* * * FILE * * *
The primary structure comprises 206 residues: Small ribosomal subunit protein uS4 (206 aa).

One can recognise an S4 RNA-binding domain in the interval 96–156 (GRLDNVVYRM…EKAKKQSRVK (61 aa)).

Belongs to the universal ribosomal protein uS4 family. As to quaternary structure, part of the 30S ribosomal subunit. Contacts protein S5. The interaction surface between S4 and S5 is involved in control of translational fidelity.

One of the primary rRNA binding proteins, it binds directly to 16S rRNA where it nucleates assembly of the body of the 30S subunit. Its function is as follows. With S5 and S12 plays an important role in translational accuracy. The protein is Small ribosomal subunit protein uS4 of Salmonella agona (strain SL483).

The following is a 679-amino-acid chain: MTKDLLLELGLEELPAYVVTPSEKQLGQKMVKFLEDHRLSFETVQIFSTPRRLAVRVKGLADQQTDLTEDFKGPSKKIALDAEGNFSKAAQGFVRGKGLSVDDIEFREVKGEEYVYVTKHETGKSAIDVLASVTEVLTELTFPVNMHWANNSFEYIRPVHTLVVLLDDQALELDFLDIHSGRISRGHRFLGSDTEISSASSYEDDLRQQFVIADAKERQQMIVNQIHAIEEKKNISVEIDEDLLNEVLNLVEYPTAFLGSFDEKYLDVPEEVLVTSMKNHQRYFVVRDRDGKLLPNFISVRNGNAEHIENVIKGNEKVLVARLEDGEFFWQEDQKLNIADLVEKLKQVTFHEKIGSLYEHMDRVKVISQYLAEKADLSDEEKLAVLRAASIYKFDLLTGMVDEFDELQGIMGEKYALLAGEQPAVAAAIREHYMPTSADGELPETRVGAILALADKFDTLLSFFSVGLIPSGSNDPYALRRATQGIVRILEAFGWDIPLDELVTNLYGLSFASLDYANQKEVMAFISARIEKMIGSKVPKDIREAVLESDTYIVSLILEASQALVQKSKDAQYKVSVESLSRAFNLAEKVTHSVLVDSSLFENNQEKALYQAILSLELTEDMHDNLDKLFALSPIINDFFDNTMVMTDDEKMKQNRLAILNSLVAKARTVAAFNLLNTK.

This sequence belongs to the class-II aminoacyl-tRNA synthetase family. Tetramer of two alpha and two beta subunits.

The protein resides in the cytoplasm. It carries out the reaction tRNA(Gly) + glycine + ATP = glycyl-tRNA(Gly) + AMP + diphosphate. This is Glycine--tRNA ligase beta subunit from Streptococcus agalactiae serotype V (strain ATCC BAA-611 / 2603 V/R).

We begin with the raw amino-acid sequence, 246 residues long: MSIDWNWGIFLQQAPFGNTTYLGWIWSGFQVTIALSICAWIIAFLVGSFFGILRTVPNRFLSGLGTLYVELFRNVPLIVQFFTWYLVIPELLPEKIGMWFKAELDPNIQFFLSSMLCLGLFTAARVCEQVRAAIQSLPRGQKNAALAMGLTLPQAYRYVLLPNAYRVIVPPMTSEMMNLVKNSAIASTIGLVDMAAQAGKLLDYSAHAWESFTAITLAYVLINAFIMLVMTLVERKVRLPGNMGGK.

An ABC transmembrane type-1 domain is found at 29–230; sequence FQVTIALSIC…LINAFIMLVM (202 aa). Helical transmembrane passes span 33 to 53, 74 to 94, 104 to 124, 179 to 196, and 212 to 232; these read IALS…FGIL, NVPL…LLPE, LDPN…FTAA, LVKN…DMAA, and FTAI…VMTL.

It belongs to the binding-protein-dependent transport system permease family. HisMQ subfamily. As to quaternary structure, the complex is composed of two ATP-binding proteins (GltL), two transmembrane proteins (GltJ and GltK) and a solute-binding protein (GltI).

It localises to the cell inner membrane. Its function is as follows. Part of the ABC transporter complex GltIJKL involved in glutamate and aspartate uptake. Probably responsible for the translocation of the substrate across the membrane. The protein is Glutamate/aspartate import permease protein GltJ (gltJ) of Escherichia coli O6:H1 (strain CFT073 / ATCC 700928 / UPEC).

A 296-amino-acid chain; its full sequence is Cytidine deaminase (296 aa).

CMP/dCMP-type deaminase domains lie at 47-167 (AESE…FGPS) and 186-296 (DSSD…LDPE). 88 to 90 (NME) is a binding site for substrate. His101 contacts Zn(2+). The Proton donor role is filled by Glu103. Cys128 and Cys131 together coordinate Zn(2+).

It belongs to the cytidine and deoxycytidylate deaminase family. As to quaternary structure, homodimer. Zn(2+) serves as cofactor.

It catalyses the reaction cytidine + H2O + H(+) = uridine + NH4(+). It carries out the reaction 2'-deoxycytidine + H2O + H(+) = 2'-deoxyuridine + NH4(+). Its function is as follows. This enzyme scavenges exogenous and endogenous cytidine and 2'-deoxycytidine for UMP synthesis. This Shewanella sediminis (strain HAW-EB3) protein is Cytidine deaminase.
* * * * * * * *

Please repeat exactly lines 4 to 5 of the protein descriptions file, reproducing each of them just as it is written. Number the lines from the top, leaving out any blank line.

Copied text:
One of the primary rRNA binding proteins, it binds directly to 16S rRNA where it nucleates assembly of the body of the 30S subunit. Its function is as follows. With S5 and S12 plays an important role in translational accuracy. The protein is Small ribosomal subunit protein uS4 of Salmonella agona (strain SL483).

The following is a 679-amino-acid chain: MTKDLLLELGLEELPAYVVTPSEKQLGQKMVKFLEDHRLSFETVQIFSTPRRLAVRVKGLADQQTDLTEDFKGPSKKIALDAEGNFSKAAQGFVRGKGLSVDDIEFREVKGEEYVYVTKHETGKSAIDVLASVTEVLTELTFPVNMHWANNSFEYIRPVHTLVVLLDDQALELDFLDIHSGRISRGHRFLGSDTEISSASSYEDDLRQQFVIADAKERQQMIVNQIHAIEEKKNISVEIDEDLLNEVLNLVEYPTAFLGSFDEKYLDVPEEVLVTSMKNHQRYFVVRDRDGKLLPNFISVRNGNAEHIENVIKGNEKVLVARLEDGEFFWQEDQKLNIADLVEKLKQVTFHEKIGSLYEHMDRVKVISQYLAEKADLSDEEKLAVLRAASIYKFDLLTGMVDEFDELQGIMGEKYALLAGEQPAVAAAIREHYMPTSADGELPETRVGAILALADKFDTLLSFFSVGLIPSGSNDPYALRRATQGIVRILEAFGWDIPLDELVTNLYGLSFASLDYANQKEVMAFISARIEKMIGSKVPKDIREAVLESDTYIVSLILEASQALVQKSKDAQYKVSVESLSRAFNLAEKVTHSVLVDSSLFENNQEKALYQAILSLELTEDMHDNLDKLFALSPIINDFFDNTMVMTDDEKMKQNRLAILNSLVAKARTVAAFNLLNTK.